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post #61 of 94
Quote:
Originally Posted by nstewart View Post

Also, I am curious about the parents who don't use the word "good".  Does this mean you are against praising a child for accomplishments generally?  Or is this more to do with categorizing behaviours as "good" or "bad"?  If DS accomplishes a new skill that he is proud of, I do praise him ("Yayyyy DS!") because I am proud of him and he is proud of himself.  But I do also agree with not praising everything he does (I don't want him doing things in order to be praised and for example there is no praise when he uses the potty and no dissapointment expressed when he uses his diaper instead).  I am just curious about this perspective and would like to learn more about it if you could guide me in the right direction.

 

 

can't speak for other folks on this one, but we try to avoid praise most of the time.  we try to do UP, which kind of explains how praise can have negative effects.  i personally have a big issue with "good" and "bad" because i think philosophically to label some act as "good" can be confusing to a child and he or she could construe this as he or she is only "good" when displaying behaviors that parents approve of.  I know alfie kohen's not for everybody but if you see people who try to UP, and are curious about why some people are hesitant to say good job and use rewards, this is a pretty good article

 

actually now that i am re-reading that article, i think it is absolutely perfect in the context of this whole thread.  it illustrates the approach some of us are taking, i think.
 

and.. i think that the thinking by the folks who don't like the "tricks" is that yes, it's necessary to teach things like "hot," etc.  but that, like i said in an earlier post, it's just a whole way of viewing education.  i think it's a prelude to unschooling or an early stage of that.  unschooling doesn't (to me) mean you don't teach stuff to your kids, it means that you don't maniuplate, cajole, coerce, or reward your kid for behaving the way you want and that you follow cues. 

 

post #62 of 94

 

Coffeegirl: Well I think it's fairly clear that my views are pretty radical, and I have been disagreed with a lot on here. It was what I expected, but maybe that's just better left unsaid. 

 

As far as saying that post wasn't venomous, if you think insinuating that I don't play with my kids and that I don't know babies can't talk is a perfectly friendly thing to do then I don't think I want to have a conversation with you.

 

If you are really as interested in understanding me as you say you are then you probably would have read my posts better. I never said that initiating play with a child is harmfully coercive. I also said there are plenty of times you need to teach kids things they don't want to learn (brushing teeth, dressing appropriately, safety issues). Open your mind a little, go back and read my posts again and see if I am really that hard to understand.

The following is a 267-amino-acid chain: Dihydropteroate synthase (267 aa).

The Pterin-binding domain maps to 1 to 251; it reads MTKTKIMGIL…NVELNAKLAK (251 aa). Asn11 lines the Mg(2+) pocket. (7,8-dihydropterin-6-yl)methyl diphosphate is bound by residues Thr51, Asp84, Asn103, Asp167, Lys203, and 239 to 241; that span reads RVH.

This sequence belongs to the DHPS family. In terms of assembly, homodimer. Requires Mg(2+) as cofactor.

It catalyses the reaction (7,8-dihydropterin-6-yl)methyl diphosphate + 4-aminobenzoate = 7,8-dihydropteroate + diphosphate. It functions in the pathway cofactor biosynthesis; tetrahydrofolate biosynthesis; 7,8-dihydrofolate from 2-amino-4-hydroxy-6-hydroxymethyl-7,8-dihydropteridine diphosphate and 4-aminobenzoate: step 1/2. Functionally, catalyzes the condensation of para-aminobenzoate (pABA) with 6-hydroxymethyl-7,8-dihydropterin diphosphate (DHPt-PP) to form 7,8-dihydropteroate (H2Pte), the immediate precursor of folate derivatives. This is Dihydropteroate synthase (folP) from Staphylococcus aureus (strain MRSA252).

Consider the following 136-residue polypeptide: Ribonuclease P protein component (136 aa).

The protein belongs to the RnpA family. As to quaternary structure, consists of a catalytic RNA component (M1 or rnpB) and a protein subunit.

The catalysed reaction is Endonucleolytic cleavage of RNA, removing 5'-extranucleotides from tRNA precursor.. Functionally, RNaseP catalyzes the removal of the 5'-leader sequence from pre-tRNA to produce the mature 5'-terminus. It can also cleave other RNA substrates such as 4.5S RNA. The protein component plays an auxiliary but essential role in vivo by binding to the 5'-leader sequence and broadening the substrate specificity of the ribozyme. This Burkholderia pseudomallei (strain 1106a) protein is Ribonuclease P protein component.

You said, "If the child clearly doesn't like a game and the adult keeps it up for their own enjoyment, then yeah....that's a whole 'nother issue, I think." If you read the OP's posts carefully, you would see that this is the case. The child didn't want to play the game and the adult kept trying to get him to play. 

Quote:
Originally Posted by ContentMama View Post

He was trying to do his own thing and she continued to try and get his attention. Clearly he wanted to do something else and the "game" kept happening.

 

From what I could hear, he was getting irritated, making "eh" noises and such.

 

What irritates me about it is that she does it because she thinks it's "cute". So it's for her enjoyment and it's distracting ds from doing what he would like to do. I totally get people do it all the time, I see people do it all the time and I think fundamentally it's a subversively controlling way to interact with a child. Instead of them being who they are and us discovering that, folks influence them to do what they want them to do and teach them to respond in certain ways.

 


This is the kind of interaction we are talking about. I don't know how harmful it is, that depends on the child's view of the situation, but it is definitely disrespectful. This is a lot different than just introducing a game.

post #63 of 94
I agree that it would be irritating, but I think if you're wanting to control someone's interactions with your child to that extent, you need to give up the free childcare. Though I don't know if you'll find someone to watch your kids who won't interact with them like that, unless they don't interact with the child at all. In the whole scheme of things, I don't think this is as big a deal as getting free child care from a loving source. If it's that big a deal to the OP, she should prepare for not having free chlid care, because I don't know many grandmas who would continue giving free child care after being told they are playing with their grandchild wrong.
post #64 of 94
Quote:
Originally Posted by mamazee View Post

I agree that it would be irritating, but I think if you're wanting to control someone's interactions with your child to that extent, you need to give up the free childcare. Though I don't know if you'll find someone to watch your kids who won't interact with them like that, unless they don't interact with the child at all. In the whole scheme of things, I don't think this is as big a deal as getting free child care from a loving source. If it's that big a deal to the OP, she should prepare for not having free chlid care, because I don't know many grandmas who would continue giving free child care after being told they are playing with their grandchild wrong.